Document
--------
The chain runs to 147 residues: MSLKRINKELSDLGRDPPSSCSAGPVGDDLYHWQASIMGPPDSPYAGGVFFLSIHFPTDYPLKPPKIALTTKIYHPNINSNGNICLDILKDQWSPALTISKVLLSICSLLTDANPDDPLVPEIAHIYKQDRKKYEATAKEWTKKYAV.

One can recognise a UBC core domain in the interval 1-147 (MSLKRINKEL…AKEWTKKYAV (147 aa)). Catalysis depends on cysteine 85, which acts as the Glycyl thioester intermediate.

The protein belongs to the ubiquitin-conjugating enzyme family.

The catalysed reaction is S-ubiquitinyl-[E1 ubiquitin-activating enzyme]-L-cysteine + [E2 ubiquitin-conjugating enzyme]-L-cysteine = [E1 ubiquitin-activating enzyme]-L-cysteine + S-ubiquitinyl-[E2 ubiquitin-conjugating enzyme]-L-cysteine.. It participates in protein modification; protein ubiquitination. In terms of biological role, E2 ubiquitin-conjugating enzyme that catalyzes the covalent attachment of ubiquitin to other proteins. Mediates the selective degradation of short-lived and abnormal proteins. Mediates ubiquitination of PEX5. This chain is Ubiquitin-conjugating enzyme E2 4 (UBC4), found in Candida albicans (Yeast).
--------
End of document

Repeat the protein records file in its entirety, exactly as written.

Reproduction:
The chain runs to 147 residues: MSLKRINKELSDLGRDPPSSCSAGPVGDDLYHWQASIMGPPDSPYAGGVFFLSIHFPTDYPLKPPKIALTTKIYHPNINSNGNICLDILKDQWSPALTISKVLLSICSLLTDANPDDPLVPEIAHIYKQDRKKYEATAKEWTKKYAV.

One can recognise a UBC core domain in the interval 1-147 (MSLKRINKEL…AKEWTKKYAV (147 aa)). Catalysis depends on cysteine 85, which acts as the Glycyl thioester intermediate.

The protein belongs to the ubiquitin-conjugating enzyme family.

The catalysed reaction is S-ubiquitinyl-[E1 ubiquitin-activating enzyme]-L-cysteine + [E2 ubiquitin-conjugating enzyme]-L-cysteine = [E1 ubiquitin-activating enzyme]-L-cysteine + S-ubiquitinyl-[E2 ubiquitin-conjugating enzyme]-L-cysteine.. It participates in protein modification; protein ubiquitination. In terms of biological role, E2 ubiquitin-conjugating enzyme that catalyzes the covalent attachment of ubiquitin to other proteins. Mediates the selective degradation of short-lived and abnormal proteins. Mediates ubiquitination of PEX5. This chain is Ubiquitin-conjugating enzyme E2 4 (UBC4), found in Candida albicans (Yeast).